By Al Earley
The story goes that Mark Twain loved to go fishing, but he hated to catch fish. Catching fish ruined his relaxation, since he had to take the fish off the hook and do something with it. When he wanted to relax by doing nothing, people thought he was lazy, but if he went fishing he could relax all he wanted. People would see him sitting by the river bank and they would say, “Look, he’s fishing, don’t bother him.” So Mark Twain had the perfect solution: he would take a fishing pole, line, and a bobber, but he wouldn’t put a hook on the end. He would cast the bobber in the water and lay back on the bank. That way he could relax all he wanted and he would be bothered neither by man nor fish.
In stark contrast to this picture of fishing, Jesus said, “Come, follow me, and I will make you fishers of men”? (Matthew 4:19). At these words Peter and Andrew dropped their fishing nets and left their work behind, and began new careers as fishers of men. When it comes to evangelism, that is sharing the Good News of Jesus Christ with others, too many Christians like to fish like Mark Twain fishes. They have their pole in the water, but there is no hook on the end. They are not fishing; they are relaxing. Do you feel more like a fisher of men, or the keeper of the aquarium?
The famous evangelist Bill Sunday was looking for people to tell about Jesus. He wrote the mayor of the next city he was scheduled to have a revival in and asked for the names of individuals the mayor knew who had a spiritual problem and needed help and prayer. The mayor surprised the evangelist by sending him a city telephone book.
These stories can be fun to read, but they can also make the average Christian wonder if they could ever say the right things, be in the right place, or have enough courage to really share the Gospel with someone else. The first thing I remind people of is simply to find something simple to do and start doing it. Once you start saying and doing things that allow people to be invited to church, or share your story of faith it gets easier and easier.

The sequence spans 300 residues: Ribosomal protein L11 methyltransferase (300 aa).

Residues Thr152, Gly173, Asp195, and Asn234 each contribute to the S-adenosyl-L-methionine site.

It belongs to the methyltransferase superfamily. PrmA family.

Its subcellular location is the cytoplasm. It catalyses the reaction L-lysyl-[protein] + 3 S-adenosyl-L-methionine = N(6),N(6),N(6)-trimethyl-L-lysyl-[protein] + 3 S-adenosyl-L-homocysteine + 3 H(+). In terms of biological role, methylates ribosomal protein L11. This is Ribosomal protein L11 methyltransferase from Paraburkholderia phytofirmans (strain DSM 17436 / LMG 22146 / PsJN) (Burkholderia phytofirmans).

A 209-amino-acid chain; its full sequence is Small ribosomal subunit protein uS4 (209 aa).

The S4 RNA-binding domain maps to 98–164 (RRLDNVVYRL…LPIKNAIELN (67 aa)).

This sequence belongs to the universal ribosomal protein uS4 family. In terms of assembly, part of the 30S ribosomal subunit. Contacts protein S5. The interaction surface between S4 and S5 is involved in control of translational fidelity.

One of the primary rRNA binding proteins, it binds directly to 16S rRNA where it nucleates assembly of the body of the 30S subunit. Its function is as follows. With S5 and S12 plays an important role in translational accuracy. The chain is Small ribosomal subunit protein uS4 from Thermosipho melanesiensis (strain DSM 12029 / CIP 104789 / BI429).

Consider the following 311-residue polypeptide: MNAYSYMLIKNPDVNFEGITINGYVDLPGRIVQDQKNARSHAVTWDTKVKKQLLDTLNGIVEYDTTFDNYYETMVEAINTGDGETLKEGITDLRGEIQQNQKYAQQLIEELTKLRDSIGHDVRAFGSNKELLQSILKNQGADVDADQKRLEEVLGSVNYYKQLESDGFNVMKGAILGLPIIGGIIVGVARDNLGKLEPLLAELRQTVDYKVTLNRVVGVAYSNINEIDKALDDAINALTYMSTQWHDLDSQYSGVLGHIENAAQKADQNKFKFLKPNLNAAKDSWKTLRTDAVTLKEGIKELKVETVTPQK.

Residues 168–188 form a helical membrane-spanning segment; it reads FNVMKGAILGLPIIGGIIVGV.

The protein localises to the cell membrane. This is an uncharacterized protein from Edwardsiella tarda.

You can start right in your own church. That is a very safe place for everyone except maybe visitors who struggle because they don’t want to be ignored, but they don’t want to be noticed either. Most visitors really like it best when members come up and say, “Hello,” without the pastor making a big deal about them being present. Decide that you are going to visit with someone you don’t know for the first three minutes after each worship service. If they are visiting the church for the first time, make sure you introduce them to the pastor.
Did you know that the average number of people in any community that has a church home is less than50%? That leaves lots of homes in your neighborhood that are full every Sunday morning. It takes the average person seven invitations before they will say, “Yes.” That means that when you invite someone to church their, “No,” rarely means “No, never,” but usually means “No, not this time.” Keep inviting! Seven out of every ten people that join a church do so because a friend invited them. It is the number one reason churches grow, and any other reason is so less frequent it doesn’t even matter.
Do you get to comfortable and visit with the same people in church every week? When you go to fellowship have you ever looked for someone who isn’t visiting with anyone, and helped them feel more comfortable by visiting with them? Who do you know that might appreciate an invitation to your church? Think about someone with a new child, a co-worker, someone going through a hard time, a new neighbor, a family member, and start inviting them. Who knows when invitation number seven is offered, and they say, “Yes,” and it begins a new life living for Jesus Christ. If you were a part of that it will be a very special time in your faith journey. (To find out more about Al Earley or read previous articles see, www.lagrangepres.com).
Sometimes we feel down and discouraged and if we continue down this path, we will start thinking that our life... read more